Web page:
import { Component, Vue } from "vue-property-decorator";
import { ElLoadingComponent, LoadingServiceOptions } from 'element-ui/types/loading'

let loadingMark:ElLoadingComponent; 
let loadingConfig:LoadingServiceOptions = {
  lock: true,
  text: "Loading",
  spinner: "el-icon-loading",
  background: "rgba(255, 255, 255, 0.7)"

export default class MyComponent extends Vue {
  getList() {
    loadingMark = this.$loading(loadingConfig);
      .then((res:RES) => {

Element UI / types / loading. There are many comments in the original file to describe each attribute

export interface LoadingServiceOptions {
  target?: HTMLElement | string
  body?: boolean
  fullscreen?: boolean
  lock?: boolean
  text?: string
  spinner?: string
  background?: string
  customClass?: string
export declare class ElLoadingComponent extends Vue {
  close (): void
declare module 'vue/types/vue' {
  interface Vue {
    $loading (options: LoadingServiceOptions): ElLoadingComponent

Vue router hook function

Use type definition

import { Component, Vue } from "vue-property-decorator";
import { NavigationGuard } from "vue-router";

export default class MyComponent extends Vue {
  beforeRouteUpdate:NavigationGuard = function(to, from, next) {

In Vue router / types / router. D.ts, you can see the type definition of hook function at the beginning.

export type NavigationGuard<V extends Vue = Vue> = (
  to: Route,
  from: Route,
  next: (to?: RawLocation | false | ((vm: V) => any) | void) => void
) => any

There are also routers and routes used previously. All methods, properties and parameters are clearly described here

export declare class VueRouter {
  constructor (options?: RouterOptions);

  app: Vue;
  mode: RouterMode;
  currentRoute: Route;

  beforeEach (guard: NavigationGuard): Function;
  beforeResolve (guard: NavigationGuard): Function;
  afterEach (hook: (to: Route, from: Route) => any): Function;
  push (location: RawLocation, onComplete?: Function, onAbort?: ErrorHandler): void;
  replace (location: RawLocation, onComplete?: Function, onAbort?: ErrorHandler): void;
  go (n: number): void;
  back (): void;
  forward (): void;
  getMatchedComponents (to?: RawLocation | Route): Component[];
  onReady (cb: Function, errorCb?: ErrorHandler): void;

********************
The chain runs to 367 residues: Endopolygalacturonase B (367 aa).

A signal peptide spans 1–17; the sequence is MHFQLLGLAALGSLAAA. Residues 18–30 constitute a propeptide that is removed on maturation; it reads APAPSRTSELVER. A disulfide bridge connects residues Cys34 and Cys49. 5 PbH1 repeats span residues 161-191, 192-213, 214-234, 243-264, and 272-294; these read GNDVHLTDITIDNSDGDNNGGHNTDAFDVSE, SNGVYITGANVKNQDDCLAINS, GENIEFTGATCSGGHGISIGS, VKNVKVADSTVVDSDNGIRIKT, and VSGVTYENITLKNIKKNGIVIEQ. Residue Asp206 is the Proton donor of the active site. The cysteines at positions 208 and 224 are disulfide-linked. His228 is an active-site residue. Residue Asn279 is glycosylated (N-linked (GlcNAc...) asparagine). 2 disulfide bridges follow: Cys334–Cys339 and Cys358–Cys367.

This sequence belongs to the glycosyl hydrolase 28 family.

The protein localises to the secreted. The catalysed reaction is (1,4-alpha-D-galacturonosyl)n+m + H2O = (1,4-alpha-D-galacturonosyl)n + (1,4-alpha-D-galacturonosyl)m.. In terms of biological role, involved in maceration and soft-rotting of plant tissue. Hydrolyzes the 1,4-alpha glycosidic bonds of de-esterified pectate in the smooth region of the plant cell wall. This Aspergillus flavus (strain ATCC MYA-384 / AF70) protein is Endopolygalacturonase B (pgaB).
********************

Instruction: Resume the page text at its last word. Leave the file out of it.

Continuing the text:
onError (cb: ErrorHandler): void;
  addRoutes (routes: RouteConfig[]): void;
  resolve (to: RawLocation, current?: Route, append?: boolean): {
    location: Location;
    route: Route;
    href: string;
    normalizedTo: Location;
    resolved: Route;

  static install: PluginFunction<never>;
export interface Route {
  path: string;
  name?: string;
  hash: string;
  query: Dictionary<string | (string | null)[]>;
  params: Dictionary<string>;
  fullPath: string;
  matched: RouteRecord[];
  redirectedFrom?: string;
  meta?: any;

Custom tripartite library declaration

When the three-party library used does not have a *. d.ts declaration file, this error will be reported when compiling the project:

 Could not find a declaration file for module 'vuedraggable'. 'D:/typescript-vue-admin-demo/node_modules/vuedraggable/dist/vuedraggable.umd.min.js' implicitly has an 'any' type.
  Try `npm install @types/vuedraggable` if it exists or add a new declaration (.d.ts) file containing `declare module 'vuedraggable';`

Roughly speaking, vuedraggable cannot find the declaration file. You can try to install @ types / vuedraggable (if it exists), or customize the new declaration file.

Install @ types/vuedraggable

Follow the prompts to select the first method, install @ types/vuedraggable, and then find the Error 404 not found, indicating that this package does not exist. I think this component is still used by many people (the Weekly Download volume is 18w). I didn't expect that the community didn't declare the file.

Custom claim file

But I can only choose the second way. To be honest, I have also explored a little time (I don't know much about this aspect, and I'm not familiar with it)

First, create the vuedraggable folder under node_modules/@types. If there is no @ types folder, you can create it yourself. Create index.d.ts under the vuedraggable folder. Write the following:

import Vue from 'vue'
declare class Vuedraggable extends Vue{}
export = Vuedraggable

No error is reported after recompilation, so the problem is solved.

Suggestions and precautions

Transformation process

  • When accessing TypeScript, you don't need to change all files to ts syntax at one time. The original syntax can also work normally. It's better to modify them individually
  • It is normal that a large number of errors occur during the initial transformation, basically all of which are type errors. Translate according to the error prompts to correct the corresponding errors
  • When importing ts files, you do not need to add the. ts suffix
  • After defining global variables for the project, it cannot be used normally. Run the server again (I have encountered...)

Encounter problems

  • Search engine oriented, if you know where the problem is
  • Look at the documents carefully. Most of the errors are relatively basic. Documents can solve problems
  • Github looks for TypeScript related projects to see how others write

Written in the end

Spare time to start a wave of TypeScript and try to connect a background management system to TypeScript. After all, only in actual combat can we know what are the shortcomings. The above records are about how to use TypeScript in Vue and the problems encountered. At present, TypeScript has not been formally used in the work. Learning new technology needs cost and time. Most of them are respected by some medium and large companies. In a word, learning more is always a good thing. We should see more and practice more when we study. The more we know, the more open our thinking will be and the more we can solve problems.

Reference material

Keywords: Javascript Vue TypeScript npm

Added by mikkex on Sat, 14 Dec 2019 22:12:28 +0200